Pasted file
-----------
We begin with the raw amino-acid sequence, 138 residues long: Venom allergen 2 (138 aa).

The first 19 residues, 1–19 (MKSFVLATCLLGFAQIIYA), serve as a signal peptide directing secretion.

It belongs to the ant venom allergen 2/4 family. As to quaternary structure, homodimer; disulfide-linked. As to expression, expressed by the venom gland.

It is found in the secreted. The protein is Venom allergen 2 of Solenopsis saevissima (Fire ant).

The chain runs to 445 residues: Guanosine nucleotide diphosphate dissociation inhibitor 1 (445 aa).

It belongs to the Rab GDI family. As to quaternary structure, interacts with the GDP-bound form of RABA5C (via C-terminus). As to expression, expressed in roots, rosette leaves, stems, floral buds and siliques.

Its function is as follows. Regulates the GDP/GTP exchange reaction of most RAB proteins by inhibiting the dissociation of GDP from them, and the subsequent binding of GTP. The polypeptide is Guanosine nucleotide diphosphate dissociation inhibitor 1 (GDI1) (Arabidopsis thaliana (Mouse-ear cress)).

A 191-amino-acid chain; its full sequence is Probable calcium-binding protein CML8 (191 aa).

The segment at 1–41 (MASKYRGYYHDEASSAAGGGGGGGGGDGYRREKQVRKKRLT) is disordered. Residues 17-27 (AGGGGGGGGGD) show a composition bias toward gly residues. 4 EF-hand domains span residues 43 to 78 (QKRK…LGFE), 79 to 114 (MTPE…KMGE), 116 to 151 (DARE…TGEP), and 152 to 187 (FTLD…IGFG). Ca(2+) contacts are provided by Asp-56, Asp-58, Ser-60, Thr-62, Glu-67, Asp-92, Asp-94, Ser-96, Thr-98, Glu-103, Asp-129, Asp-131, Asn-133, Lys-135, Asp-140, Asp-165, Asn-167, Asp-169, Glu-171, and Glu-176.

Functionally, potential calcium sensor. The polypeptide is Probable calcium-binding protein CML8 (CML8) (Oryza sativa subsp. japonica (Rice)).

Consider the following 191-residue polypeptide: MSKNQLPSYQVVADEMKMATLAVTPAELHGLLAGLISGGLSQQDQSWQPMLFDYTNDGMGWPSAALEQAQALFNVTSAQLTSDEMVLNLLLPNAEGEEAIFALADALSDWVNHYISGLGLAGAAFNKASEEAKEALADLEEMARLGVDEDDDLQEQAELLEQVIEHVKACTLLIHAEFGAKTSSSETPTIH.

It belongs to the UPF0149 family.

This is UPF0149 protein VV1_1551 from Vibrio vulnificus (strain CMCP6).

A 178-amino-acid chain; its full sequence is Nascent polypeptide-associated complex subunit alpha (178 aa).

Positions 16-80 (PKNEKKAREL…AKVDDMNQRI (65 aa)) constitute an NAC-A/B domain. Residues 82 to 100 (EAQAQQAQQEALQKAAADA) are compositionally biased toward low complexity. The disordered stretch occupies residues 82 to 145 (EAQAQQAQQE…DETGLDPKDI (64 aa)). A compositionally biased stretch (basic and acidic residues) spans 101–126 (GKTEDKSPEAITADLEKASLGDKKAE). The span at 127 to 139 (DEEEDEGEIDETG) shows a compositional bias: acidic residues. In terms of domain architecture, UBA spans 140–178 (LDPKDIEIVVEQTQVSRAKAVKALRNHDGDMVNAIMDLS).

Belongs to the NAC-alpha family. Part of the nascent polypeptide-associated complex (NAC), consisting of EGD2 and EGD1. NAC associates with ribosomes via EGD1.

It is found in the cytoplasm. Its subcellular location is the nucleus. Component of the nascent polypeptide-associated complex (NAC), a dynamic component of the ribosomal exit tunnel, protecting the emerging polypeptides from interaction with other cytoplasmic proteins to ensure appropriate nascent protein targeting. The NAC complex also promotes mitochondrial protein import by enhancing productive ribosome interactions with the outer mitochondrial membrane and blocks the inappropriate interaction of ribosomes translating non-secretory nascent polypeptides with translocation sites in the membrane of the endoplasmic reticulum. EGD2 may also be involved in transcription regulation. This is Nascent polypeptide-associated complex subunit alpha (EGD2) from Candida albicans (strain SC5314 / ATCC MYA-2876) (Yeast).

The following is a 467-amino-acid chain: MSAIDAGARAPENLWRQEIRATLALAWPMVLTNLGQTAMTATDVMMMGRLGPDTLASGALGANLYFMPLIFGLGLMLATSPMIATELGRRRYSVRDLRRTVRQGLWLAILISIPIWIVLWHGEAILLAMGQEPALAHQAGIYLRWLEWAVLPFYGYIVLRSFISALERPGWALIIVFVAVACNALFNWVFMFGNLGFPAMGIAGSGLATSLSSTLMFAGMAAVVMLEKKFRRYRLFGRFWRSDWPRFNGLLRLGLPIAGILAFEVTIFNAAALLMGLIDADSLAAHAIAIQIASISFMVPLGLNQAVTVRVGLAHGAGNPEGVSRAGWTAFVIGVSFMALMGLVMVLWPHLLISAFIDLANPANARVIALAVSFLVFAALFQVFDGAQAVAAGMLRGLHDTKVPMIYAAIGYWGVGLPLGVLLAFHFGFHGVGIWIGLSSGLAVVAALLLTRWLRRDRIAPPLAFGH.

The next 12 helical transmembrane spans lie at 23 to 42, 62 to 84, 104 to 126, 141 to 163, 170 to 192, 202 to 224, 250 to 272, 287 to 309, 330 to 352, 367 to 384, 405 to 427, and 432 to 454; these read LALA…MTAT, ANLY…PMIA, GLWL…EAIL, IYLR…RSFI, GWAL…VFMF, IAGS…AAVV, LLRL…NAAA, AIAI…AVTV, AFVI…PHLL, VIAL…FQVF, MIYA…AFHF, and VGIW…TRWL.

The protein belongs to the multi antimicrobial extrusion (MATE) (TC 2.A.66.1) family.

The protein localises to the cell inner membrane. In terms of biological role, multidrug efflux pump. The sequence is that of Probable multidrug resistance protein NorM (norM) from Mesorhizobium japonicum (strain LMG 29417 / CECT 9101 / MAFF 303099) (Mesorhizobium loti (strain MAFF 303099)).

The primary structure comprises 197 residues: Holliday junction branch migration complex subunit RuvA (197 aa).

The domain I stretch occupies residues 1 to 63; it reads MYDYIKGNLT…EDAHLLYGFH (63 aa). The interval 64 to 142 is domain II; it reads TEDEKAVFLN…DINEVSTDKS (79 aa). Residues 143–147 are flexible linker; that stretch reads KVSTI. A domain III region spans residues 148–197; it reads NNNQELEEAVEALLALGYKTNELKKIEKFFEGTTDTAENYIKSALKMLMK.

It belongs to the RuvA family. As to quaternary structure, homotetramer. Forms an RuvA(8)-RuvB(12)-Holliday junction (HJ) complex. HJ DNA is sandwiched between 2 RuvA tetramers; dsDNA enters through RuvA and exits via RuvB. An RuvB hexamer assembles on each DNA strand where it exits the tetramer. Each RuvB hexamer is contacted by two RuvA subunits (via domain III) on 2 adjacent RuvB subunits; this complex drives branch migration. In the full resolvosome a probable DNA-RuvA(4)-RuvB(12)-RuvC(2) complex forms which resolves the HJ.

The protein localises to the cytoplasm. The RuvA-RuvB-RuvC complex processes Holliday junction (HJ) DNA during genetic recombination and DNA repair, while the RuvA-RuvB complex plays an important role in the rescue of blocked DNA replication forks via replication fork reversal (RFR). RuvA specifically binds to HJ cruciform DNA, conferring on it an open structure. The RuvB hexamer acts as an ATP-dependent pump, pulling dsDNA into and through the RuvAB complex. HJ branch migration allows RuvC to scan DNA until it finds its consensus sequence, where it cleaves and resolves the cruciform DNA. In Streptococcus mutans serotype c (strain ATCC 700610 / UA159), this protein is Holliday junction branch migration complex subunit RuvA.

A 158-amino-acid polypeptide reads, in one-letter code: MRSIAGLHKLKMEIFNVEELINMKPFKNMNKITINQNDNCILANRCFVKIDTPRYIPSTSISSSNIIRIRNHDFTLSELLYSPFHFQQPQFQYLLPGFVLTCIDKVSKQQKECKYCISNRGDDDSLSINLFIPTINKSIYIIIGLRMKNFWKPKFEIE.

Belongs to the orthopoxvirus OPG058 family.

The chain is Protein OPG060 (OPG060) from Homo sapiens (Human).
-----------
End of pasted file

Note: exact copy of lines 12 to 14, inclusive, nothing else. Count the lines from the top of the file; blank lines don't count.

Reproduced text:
It belongs to the UPF0149 family.

This is UPF0149 protein VV1_1551 from Vibrio vulnificus (strain CMCP6).

A 178-amino-acid chain; its full sequence is Nascent polypeptide-associated complex subunit alpha (178 aa).